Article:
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'Shaman' Takes Readers Back To The Dawn Of Humankind

Big questions about the origins of consciousness and culture may not be everyone's cup of tea, but if these are things you find yourself thinking about, there's nothing like a seriously composed and compelling novel about prehistoric life — both for illumination, and for some of the most intelligent entertainment you can find.

In the past half-century or so, we readers have been treated to a handful (well, maybe two hands full) of novel-length fictions that focus on these fascinating problems: William Golding's The Inheritors; the Finnish paleontologist Bjorn Kurten's The Dance of the Tiger; a trilogy, beginning with Reindeer Moon, by the American ethnologist Elizabeth Marshall Thomas; and the best-selling Clan of the Cave Bear series by Jean M. Auel.

To this group of thoughtful and engaging novels — some better written than others, but most of them growing out of a certain amount of research — comes a new addition, from the wonderfully gifted and entertaining science fiction writer Kim Stanley Robinson. Shaman is his 16th novel, and it departs from his usual penchant for imagining the future to take up the equally difficult task of recreating the far-distant past.

Kim Stanley Robinson's previous books include the "Mars" trilogy and <em>2312.</em>
Sfxfuture Publishing Ltd. 2005 / Orbit
Kim Stanley Robinson's previous books include the "Mars" trilogy and 2312.

Robinson has chosen a broad and effective means for including everything that he knows and everything he imagines about the world of 30,000 B.C. It was a crucial period in the establishment of human society, when Neanderthal and Cro-Magnon lived in an uneasy sort of co-existence, and Robinson presents it in the tried and true narrative form we think of as the novel of education. An adolescent — Robinson calls him Loon — who has been orphaned and taken under the wing of his tribe's shaman and his wife, hits the road and discovers all he needs to know in order to survive. Well, of course there's no road, only a few paths into the deeper wilderness that surrounds the wilderness where the clan already lives. Loon sets out on one of these, into the greater forest on an initiation resembling an aboriginal walkabout — these people think of it as a "wander" — naked, weaponless and without means for making fire, for a good number of days.

He survives the perilous journey, which is narrated for us by a disembodied voice that announces his/her/it's presence as "the Third Wind." This mysterious force, like Athena in The Odyssey, comes to assist the hero whenever he seems to have completely exhausted his human powers. And believe me, he needs help — as does the entire tribe — to get through a hard winter and rekindle the fires of spring, hunt for fat-restoring game, and weather the weather that frequently serves as the dangerous backdrop to all sorts of tribal woes and misfortunes. It's all set against a landscape that Robinson describes with the exact and loving care of an inspired geographer: hills, valleys, streams and rivers make up the home of Loon's struggling clan, led by the aging shaman — Thorn — whom, as it turns out, he is destined to replace.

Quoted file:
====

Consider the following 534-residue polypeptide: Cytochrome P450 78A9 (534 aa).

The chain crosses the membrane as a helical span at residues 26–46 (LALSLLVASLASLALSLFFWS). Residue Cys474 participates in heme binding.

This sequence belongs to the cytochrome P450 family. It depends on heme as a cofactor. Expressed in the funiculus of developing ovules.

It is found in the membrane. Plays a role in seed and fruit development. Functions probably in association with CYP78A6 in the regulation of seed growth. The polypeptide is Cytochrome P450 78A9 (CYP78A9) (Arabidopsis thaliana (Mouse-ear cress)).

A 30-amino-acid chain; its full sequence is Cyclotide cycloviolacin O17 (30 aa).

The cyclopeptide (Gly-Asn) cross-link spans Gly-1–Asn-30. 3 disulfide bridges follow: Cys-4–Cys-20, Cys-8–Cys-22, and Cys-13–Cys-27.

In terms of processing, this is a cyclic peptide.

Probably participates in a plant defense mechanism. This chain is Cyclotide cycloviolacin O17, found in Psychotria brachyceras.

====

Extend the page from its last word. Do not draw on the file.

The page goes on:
As Loon comes of age as a hunter and a man, makes his kills and takes a wife, the endless round of days and seasons assume a palpable urgency; just when it seems as though the boy become adult will triumph over natural adversity, a party of "northers," a separate people who live mostly in snow and ice and have trained wolves to help them track and hunt, kidnap his wife.

The perilous trek to find and reclaim Loon's wife makes up only part of this gorgeous book that — like the best of its kind — gives you a feel for a life we might dream about but will never otherwise know. It's rich with a sense of natural forces ruling beyond the visible, with bridges to the world of the departed, and a deep and abiding feeling of life powerfully fixed in earth, water, sky and air, while at the same time attuned to changes in the seasons. It's a connection that these days we no longer feel much of — but Robinson brings it vividly alive, as when on the verge of spring the ice of winter begins to melt, so that "upstream and downstream the river was groaning ... crying out for release, for the chance to run free and see the sun again. ... Big jagged plates were rising out of the shattered patches of river ice, as if something underneath was pushing to be free..." The sight of this pushes Thorn the shaman to push Loon in turn to say the appropriate poem in which knowledge of the changing of the seasons is transmitted from year to year and beyond. "Great salt sea deep trail of the dead," Loon recites as the river unlocks before his — and our — eyes. "We burn holly for you to break the ice."

As you can hear, Robinson keeps stylization of the language to a minimum, without stooping too low, so that the story itself can break free of the page and linger in the mind — which worked for me. Maybe it's because the world he creates feels so authentic and complete, but for several nights running, something happened to me that's never happened to me before, in all the years I've been reading novels. I dreamed I was living in Loon's world, traveling in the same tribe, along streams and rivers, through forest and over hills in an ancient state of mind.

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Alan Cheuse died on July 31, 2015. He had been in a car accident in California earlier in the month. He was 75. Listen to NPR Special Correspondent Susan Stamburg's retrospective on his life and career.